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In meteorology, the atmosphere is considered to be divided into air masses, regions of relatively uniform temperature and humidity with fronts on their borders. But why doesn't the air from different air masses mix together when they meet? I can't find the answer in any weather book, and nobody seems to ask. People just accept the answer that different densities don't readily mix.

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I happen to know what you're talking about so I filled in the details. Remember for future reference that it's good (and even necessary, when you're asking about something that isn't "core physics") to provide some background information, so that people who aren't familiar with the subject will have an idea of what's going on. –  David Z Mar 20 '11 at 22:20
    
But why doesn't the air from different air masses mix together when they meet? ... of course it mixes. That is what leads to all sorts of phenomena such as rain, snow and hurricanes! –  user346 Mar 21 '11 at 7:03

3 Answers 3

There's always a reason although for different weather fronts, the discussion has to be different.

Different densities have to have a reason - different pressure and/or humidity etc. If there is a different pressure, there is a mechanical force the preserves the pressure difference: think about the cyclones that have a lower pressure in the center. The cyclones rotate in the right direction and the cyclone may be preserved by the Coriolis force.

If the two air masses differ by humidity, the mixing will almost always lead to precipitation - which includes a phase transition for water etc. It's because the vapor from the more humid air mass gets condensed under the conditions of the other. You get some rain. In general, intense precipitation, thunderstorms, and other visible isolated weather events are linked to weather fronts.

At any rate, a mixing of two air masses is a nontrivial, violent process in general. That's why the boundary is called a "front". In the military jargon, a "front" is the contested frontier of a conflict. So your idea that the air masses could mix quickly and peacefully - whatever you exactly mean quantitatively - either neglects the inertia of the air, a relatively low diffusion coefficient, a low thermal conductivity, and/or high latent heat of water vapor. A front is something that didn't disappear within minutes so pretty much tautologically, there must be forces that make such a quick disappearance impossible.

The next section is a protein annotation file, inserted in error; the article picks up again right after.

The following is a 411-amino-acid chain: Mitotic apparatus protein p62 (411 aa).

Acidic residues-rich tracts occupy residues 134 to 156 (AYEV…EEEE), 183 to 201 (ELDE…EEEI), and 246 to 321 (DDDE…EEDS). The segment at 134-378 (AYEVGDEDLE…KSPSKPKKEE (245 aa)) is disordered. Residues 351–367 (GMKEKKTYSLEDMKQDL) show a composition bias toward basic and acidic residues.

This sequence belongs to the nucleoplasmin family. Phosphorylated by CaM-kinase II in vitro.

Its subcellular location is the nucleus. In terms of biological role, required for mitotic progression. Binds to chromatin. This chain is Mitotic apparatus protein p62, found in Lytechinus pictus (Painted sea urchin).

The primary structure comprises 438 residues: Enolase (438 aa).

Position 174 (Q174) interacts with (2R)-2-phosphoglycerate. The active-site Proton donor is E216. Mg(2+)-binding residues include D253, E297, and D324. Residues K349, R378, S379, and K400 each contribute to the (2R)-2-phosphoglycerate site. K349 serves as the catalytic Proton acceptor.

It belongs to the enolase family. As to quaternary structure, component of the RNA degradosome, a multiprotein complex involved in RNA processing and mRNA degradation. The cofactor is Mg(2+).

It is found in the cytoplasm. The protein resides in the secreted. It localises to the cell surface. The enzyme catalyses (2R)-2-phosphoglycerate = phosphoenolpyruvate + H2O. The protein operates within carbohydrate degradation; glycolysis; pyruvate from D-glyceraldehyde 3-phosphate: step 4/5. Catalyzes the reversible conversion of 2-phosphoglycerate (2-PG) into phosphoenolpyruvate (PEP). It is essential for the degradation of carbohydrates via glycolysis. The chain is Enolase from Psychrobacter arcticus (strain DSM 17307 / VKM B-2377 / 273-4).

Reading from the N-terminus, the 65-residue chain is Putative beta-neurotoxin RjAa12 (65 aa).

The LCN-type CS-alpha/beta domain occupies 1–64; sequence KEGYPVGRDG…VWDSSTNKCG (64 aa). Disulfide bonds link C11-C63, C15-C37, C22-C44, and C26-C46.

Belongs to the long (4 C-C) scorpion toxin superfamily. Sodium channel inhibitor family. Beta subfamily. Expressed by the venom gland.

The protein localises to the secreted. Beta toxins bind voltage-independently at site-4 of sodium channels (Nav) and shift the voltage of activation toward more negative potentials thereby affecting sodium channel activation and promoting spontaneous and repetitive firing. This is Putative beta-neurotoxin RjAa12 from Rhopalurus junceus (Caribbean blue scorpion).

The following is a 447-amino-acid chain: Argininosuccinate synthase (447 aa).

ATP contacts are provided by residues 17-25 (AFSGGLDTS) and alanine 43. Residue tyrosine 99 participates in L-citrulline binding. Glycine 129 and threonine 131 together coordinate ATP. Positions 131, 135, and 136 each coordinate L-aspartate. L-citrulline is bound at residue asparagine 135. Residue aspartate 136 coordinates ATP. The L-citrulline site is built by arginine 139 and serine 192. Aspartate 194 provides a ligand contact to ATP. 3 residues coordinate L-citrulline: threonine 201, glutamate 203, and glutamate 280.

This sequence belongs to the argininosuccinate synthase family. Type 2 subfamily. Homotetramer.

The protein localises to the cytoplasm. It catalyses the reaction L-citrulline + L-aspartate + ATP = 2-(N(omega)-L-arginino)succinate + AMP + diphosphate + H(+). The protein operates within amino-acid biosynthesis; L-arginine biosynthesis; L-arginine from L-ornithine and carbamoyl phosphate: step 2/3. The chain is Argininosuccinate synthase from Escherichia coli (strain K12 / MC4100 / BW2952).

The shape of the clouds etc. is complicated and meteorological models are not capturing them nicely. And I surely don't plan to defend long-term climate models whose predictions are uncorrelated to the reality, and they usually turned out to be negatively correlated, in fact. But I assure you that the meteorological models used to forecast weather for the next weak deal with the weather fronts - they're among the main entities that these models have to deal with - and predict them in a satisfactory way, at least at a qualitative level, while using well-known laws of physics only.

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a "front" is the contested frontier of a conflict. ... +1 for explaining with such nice language! –  user346 Mar 21 '11 at 16:00
    
The terminology dates to the military weather forecasts of the first world war, 1914-1918. –  Carl Brannen Mar 21 '11 at 19:09

I would like to add a few points to the other answer. The question could be taken to be asking why the Earth's atmosphere consists of the thermodynamic equivalent of "domains". That is why are there different regions (of homogeneous parameter values) with discontinuities between those regions? These regions here being the "air masses" - defined as having a homogeneous temperature and humidity - which are listed on the Wiki articles.